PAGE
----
A Step By Step Guide: How to Take Out Student Loans

Learning how to take out student loans is an important skill in the college application process. Most families in America can’t afford to pay for their kid’s college tuition using their personal finances alone. After exhausting scholarships, grants, and work-study programs, students turn to loans to pay for college.

Student applying for a loan.

When you start looking for student loans, you’ll find several options to choose from. There are different types of federal as well as private student loans. Each has its own eligibility criteria, terms of interest and other terms and conditions. Taking a student loan is no easy task. Trying to make sense of it all and figuring out how to take out student loans can be overwhelming.

This step-by-step guide on how to take out student loans will help make the process easier for you.

Step 1 – Calculate How Much Your Education Is Going to Cost

Tuition fees vary hugely from one college to another. This makes it impossible to make a blanket statement on the cost of college. You will have to do separate calculations for each of the colleges you wish to attend. That’s the only way to get an estimate of how much your higher education is going to cost you,

Of course, College Raptor can make this laborious task a LOT easier. Using our college match tool can help you determine a personalized cost estimate for almost every college in the USA. Our tool takes into account your finances, GPA, test scores, intended majors, and other pertinent information. It uses these details to determine what sort of scholarships you may earn from that particular school, and subtract that amount from the total “sticker price.” The savings can be downright shocking, and college may be far more affordable than you previously thought. Check it out today with your free College Raptor account!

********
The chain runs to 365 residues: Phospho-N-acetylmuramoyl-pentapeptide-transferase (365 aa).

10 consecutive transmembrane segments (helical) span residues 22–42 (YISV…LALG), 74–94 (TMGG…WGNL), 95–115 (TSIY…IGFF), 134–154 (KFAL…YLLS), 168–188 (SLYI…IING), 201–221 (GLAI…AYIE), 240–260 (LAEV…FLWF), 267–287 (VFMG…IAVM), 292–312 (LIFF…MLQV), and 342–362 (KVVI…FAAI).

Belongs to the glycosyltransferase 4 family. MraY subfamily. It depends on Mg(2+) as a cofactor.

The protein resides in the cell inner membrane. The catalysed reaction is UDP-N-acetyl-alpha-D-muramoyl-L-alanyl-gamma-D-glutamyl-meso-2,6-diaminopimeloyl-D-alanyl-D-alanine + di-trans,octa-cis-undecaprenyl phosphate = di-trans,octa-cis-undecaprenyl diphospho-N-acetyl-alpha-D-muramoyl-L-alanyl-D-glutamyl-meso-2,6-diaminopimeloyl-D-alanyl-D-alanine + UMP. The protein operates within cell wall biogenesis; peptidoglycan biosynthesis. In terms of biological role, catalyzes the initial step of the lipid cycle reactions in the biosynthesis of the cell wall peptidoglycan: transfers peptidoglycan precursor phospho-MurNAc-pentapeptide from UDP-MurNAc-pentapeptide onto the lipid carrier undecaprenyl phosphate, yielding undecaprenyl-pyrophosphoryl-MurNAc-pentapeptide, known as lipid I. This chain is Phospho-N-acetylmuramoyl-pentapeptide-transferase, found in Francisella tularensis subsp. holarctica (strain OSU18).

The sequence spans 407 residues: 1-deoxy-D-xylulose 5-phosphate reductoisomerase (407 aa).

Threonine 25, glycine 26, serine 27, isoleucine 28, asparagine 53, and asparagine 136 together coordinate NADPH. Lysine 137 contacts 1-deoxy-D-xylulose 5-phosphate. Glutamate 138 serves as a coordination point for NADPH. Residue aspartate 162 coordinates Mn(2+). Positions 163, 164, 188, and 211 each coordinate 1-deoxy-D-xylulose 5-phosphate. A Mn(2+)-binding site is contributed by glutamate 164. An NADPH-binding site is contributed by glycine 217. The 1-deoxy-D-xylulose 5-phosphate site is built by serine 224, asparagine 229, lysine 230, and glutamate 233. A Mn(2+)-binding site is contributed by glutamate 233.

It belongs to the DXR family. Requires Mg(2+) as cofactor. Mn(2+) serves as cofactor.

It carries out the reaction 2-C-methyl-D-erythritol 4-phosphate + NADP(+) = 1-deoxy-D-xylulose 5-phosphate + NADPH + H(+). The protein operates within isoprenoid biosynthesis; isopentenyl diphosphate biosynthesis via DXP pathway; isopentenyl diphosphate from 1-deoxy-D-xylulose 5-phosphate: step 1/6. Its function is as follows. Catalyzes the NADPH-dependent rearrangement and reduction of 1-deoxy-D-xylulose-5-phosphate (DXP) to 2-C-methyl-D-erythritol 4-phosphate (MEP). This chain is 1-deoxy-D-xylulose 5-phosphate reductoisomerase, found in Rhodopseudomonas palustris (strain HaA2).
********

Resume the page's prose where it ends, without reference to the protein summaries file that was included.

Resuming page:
Remember, the total cost of education is more than just the tuition fees. You also need to take into consideration the cost of room, board, textbooks, college supplies, transportation and personal expenses. Subtract this total from the finances you have available, including any financial aid packages that you’ve received from that school. The balance is the amount that you will have to borrow.

When you have calculated how much your choice of school is going to cost you, it’s time to figure out how to take out student loans. But first, you’ll need to see what types of loans are available to you.

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Step 2 – Explore Available Loans

Most student loans fall into two categories—federal student loans and private student loans.  Federal student loans are backed by the federal government. Private loans are offered by private lenders such as banks and credit unions.

It’s advisable to first exhaust all your federal loan options first before even considering private loans. This is because federal loans have much lower rates of interest and more flexible repayment terms. They also have several other features and protections in place that are beneficial to borrowers.

Federal loans

Federal student loans are intended to fund the education of students whose families don’t have the necessary funds. Interest rates of federal loans are generally lower than that of private loans. Many of these loans do not have any financial eligibility requirements. The interest rates are also not pegged to anyone’s credit history or credit score.

Private Loans

Only consider private loans if your needs exceed the federal loan package you receive. Private loans have much higher interest rates and more rigid terms and conditions.

Before taking a private loan, it’s advisable to do extensive research on each private lender’s borrowing terms. Every lender sets their own terms and interest rates. Ideally, you want to borrow only from those lenders who offer the lowest interest rates and relatively flexible terms. When looking for private student loans, your parents’ bank may be a good place to start.

Step 3 –Apply for Student Loans

How to apply for federal student loans 

You will come across the term FAFSA often while searching for financial aid. FAFSA stands for Free Application for Federal Student Aid.